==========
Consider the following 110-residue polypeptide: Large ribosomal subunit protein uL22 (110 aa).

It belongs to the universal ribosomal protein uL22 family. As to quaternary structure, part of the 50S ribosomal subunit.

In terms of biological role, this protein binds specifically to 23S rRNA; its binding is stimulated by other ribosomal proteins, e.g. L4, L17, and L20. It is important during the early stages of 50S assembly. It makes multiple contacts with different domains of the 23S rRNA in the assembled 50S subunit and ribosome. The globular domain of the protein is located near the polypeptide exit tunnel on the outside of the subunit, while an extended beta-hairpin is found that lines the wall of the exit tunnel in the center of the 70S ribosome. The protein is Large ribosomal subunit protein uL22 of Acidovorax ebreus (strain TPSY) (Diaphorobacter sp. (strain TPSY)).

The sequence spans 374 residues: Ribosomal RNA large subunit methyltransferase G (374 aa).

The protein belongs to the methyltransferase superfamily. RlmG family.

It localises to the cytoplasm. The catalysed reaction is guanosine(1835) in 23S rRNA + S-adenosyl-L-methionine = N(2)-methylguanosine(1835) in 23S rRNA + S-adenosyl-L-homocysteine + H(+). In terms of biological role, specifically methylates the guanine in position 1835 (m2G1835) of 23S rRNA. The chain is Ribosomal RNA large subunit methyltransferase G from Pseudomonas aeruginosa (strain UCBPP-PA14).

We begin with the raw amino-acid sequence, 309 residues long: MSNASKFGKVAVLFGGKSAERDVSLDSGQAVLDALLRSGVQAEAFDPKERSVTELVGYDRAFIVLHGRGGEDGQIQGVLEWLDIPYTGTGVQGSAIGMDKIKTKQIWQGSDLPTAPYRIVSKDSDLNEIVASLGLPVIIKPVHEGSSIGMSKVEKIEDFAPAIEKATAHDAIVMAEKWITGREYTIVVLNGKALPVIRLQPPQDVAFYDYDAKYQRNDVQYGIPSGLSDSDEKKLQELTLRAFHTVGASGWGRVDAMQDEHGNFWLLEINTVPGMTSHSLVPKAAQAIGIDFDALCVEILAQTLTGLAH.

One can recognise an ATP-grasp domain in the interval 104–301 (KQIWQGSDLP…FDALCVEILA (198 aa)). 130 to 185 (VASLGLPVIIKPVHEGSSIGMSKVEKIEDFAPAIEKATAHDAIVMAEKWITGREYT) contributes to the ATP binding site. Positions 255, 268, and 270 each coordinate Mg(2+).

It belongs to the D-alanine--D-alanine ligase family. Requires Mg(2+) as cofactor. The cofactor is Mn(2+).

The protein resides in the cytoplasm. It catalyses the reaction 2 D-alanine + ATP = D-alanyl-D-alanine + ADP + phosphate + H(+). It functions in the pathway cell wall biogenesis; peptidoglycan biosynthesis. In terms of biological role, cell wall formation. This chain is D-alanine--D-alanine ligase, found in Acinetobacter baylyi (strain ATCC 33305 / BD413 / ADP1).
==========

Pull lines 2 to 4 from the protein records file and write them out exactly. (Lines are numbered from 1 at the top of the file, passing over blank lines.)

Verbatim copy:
It belongs to the universal ribosomal protein uL22 family. As to quaternary structure, part of the 50S ribosomal subunit.

In terms of biological role, this protein binds specifically to 23S rRNA; its binding is stimulated by other ribosomal proteins, e.g. L4, L17, and L20. It is important during the early stages of 50S assembly. It makes multiple contacts with different domains of the 23S rRNA in the assembled 50S subunit and ribosome. The globular domain of the protein is located near the polypeptide exit tunnel on the outside of the subunit, while an extended beta-hairpin is found that lines the wall of the exit tunnel in the center of the 70S ribosome. The protein is Large ribosomal subunit protein uL22 of Acidovorax ebreus (strain TPSY) (Diaphorobacter sp. (strain TPSY)).

The sequence spans 374 residues: Ribosomal RNA large subunit methyltransferase G (374 aa).